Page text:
Saturday, October 24, 2009

On This Day in Tudor History:

On October 24, 1537, Jane Seymour, third wife of King Henry VIII, died of puerperal (or childbed) fever. She was 29 years old and had just given Henry the one thing he wanted most in the world: a legitimate, living, male child, the future King Edward VI.

I find Jane Seymour to have been a fascinating creature -not in the same way I admire Anne Boleyn - but as one of the greatest contradictions in history.

She became a maid-of-honour in 1532 to Queen Katherine and then famously served Queen Anne Boleyn - putting her in the path of the king. The first report of Henry VIII's interest in Jane Seymour was in February 1536. Pale, blonde, quiet and malleable, Jane Seymour was everything that Anne was not.

She was not educated as highly as King Henry's previous wives, Catherine of Aragon and Anne Boleyn. She could read and write a little but was much better at needlework and household management. Because of this, Jane expressed her opinions to Henry far less often and was not obstinate and argumentative like the ladies who came before her. However, when she did venture to talk to Henry about something, it was about his closing (and looting) of the religious houses and to request pardons for participants in the Pilgrimage of Grace rebellion. At this, Henry is said to have reminded her of the fate her predecessor met with when she "meddled in his affairs."

After her death at Hampton Court Palace, Henry wore black for the next three months and did not remarry for three years, although marriage negotiations were tentatively started soon after her death. She was Henry's favourite wife because, historians have speculated, she gave birth to a male heir. When he died in 1547, Henry was buried beside her in St. George's Chapel at Windsor.

The reason I find her such a contradiction is because she has successfully retained the image of wholesome, sweet, complaisant queen these 500 years despite doing EXACTLY what Anne Boleyn did, only better! But it's Anne who is called the conniving concubine, the whore. There has always been extensive writing and talk about the Boleyns being grasping social-climbers, but the Seymours were NO BETTER! BOTH of Jane's brothers were eventually executed for treason after using her memory to build fortunes and careers.

As for sweet Jane herself, when Henry first offered his affections, she certainly didn't discourage him out of deference to her queen or respect for marriage vows. She learned from Anne that she didn't have to be JUST a mistress and that a lady-in-waiting could usurp a queen and she did just that. There is every evidence that she knew exactly what her relationship with Henry was doing to his marriage. Besides the realization dawning on Henry that Anne, like Katherine, would not provide him with a living son, Anne's jealousy of Jane was causing many a row between them.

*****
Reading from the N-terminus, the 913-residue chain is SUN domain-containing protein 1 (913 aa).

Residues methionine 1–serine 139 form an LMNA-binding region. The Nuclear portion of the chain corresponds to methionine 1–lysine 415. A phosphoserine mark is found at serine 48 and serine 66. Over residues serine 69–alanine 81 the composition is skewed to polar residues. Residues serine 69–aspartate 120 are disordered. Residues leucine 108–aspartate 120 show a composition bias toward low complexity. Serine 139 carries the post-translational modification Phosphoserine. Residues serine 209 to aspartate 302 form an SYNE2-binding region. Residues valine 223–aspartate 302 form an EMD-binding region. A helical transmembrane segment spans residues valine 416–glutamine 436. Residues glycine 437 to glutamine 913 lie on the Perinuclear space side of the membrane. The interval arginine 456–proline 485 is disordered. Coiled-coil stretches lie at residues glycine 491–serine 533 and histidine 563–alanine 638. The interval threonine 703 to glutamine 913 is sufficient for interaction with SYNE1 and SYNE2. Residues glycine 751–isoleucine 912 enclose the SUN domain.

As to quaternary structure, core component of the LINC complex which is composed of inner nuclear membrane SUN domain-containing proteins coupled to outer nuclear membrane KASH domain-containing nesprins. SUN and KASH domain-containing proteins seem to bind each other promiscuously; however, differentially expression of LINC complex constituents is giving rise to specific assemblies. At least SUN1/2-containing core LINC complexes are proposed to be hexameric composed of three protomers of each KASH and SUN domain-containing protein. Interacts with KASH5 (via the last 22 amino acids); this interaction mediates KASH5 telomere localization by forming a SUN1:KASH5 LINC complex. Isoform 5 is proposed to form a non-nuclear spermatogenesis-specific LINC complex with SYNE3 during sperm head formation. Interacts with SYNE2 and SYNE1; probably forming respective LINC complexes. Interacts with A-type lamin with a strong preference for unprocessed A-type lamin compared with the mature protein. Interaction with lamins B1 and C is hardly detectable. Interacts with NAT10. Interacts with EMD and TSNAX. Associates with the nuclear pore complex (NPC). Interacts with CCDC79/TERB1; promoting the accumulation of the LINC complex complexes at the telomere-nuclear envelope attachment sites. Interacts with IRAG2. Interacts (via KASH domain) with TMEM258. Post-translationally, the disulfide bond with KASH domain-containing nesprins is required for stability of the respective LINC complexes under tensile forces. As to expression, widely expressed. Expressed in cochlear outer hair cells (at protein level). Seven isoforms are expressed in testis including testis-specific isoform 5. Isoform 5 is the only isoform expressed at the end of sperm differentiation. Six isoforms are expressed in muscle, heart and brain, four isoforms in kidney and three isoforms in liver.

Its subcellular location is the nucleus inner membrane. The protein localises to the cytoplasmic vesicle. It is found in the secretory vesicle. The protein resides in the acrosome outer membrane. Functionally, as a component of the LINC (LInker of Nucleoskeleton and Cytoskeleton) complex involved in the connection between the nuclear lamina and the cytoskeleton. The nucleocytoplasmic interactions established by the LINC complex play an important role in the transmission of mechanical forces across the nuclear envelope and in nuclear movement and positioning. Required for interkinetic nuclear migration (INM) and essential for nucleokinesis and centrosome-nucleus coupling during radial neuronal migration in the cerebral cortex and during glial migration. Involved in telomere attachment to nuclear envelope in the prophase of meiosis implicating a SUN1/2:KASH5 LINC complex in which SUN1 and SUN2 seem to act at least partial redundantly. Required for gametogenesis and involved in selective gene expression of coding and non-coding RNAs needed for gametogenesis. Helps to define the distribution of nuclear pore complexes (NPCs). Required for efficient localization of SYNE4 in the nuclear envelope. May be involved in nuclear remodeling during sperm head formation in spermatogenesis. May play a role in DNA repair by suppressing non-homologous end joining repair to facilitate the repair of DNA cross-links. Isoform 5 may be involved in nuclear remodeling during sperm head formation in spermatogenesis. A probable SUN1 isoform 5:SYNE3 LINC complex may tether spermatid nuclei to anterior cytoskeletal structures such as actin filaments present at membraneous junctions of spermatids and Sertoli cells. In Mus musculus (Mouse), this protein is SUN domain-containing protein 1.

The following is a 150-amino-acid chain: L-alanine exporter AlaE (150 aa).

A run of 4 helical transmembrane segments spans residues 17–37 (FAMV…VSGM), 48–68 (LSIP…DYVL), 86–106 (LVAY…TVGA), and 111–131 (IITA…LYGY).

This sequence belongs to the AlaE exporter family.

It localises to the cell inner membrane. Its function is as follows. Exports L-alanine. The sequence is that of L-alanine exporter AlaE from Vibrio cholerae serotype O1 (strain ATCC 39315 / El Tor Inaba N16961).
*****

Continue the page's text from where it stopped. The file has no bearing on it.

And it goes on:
This is not to say that Henry wouldn't have found a way to be rid of Anne had he not fallen for Jane. But without a woman waiting in the wings, would Henry have chosen execution? After all, the debacle with Katherine was still fresh in his mind and he didn't want to have to wait to marry Jane and get a male heir while he argued and went to court with Anne. What could be faster and less hassle than beheading a woman one day and getting engaged the next!?

Jane's kindness to the Lady Mary (Katherine's daughter) and the Lady Elizabeth (Anne's daughter) is the one area in which I can never fault her. Unlike Anne, Jane was a loving, devoted step-mother no matter whose child. She made Henry settle into a somewhat normal family life and give his daughters the attention they deserved. In this way, Jane was as advertised.

But I despise the notion (and written history) that Jane was a witless simp who happened to be in the right place at the right time. She didn't need a formal education to know that she had the power - and she used it. This reputedly innocent woman and her family certainly had a part in the downfall and death of Anne, yet somehow escaped the accusing eye of history.

I took this photo, to the right, just outside the Chapel Royal at Hampton Court Palace. The plaque combines Henry VIII's coat of arms with Jane Seymour's, held by angels under a crown with gold Tudor roses and Henry's motto across the bottom. Just above the motto and on either side of the shield are their initials "H" and "I" entwined in lovers' knots. Click on the photo to enlarge to see the initials. (The I is for Iana or Iohanna - Jane in Latin) There is also a plaque inside the chapel that claims Jane's heart was buried there.

Wednesday, October 21, 2009

Help Needed at Anne Boleyn's Birthplace

This is yet another one of those times that I wish I lived in the UK...

Gardeners, greeters and guides are needed as volunteers at one of Norfolk's most recognisable estates. Blickling Hall, near Aylsham, is looking to recruit between 20 and 30 helpers to run the mansion and grounds when the house reopens next year after the winter break. There are already more than 350 people giving their time for free at the National Trust property but thanks to the renewed interest in all things Tudor and Anne Boleyn, the estate needs more like 400. Blickling is believed to be the birthplace of Henry VIII's second wife.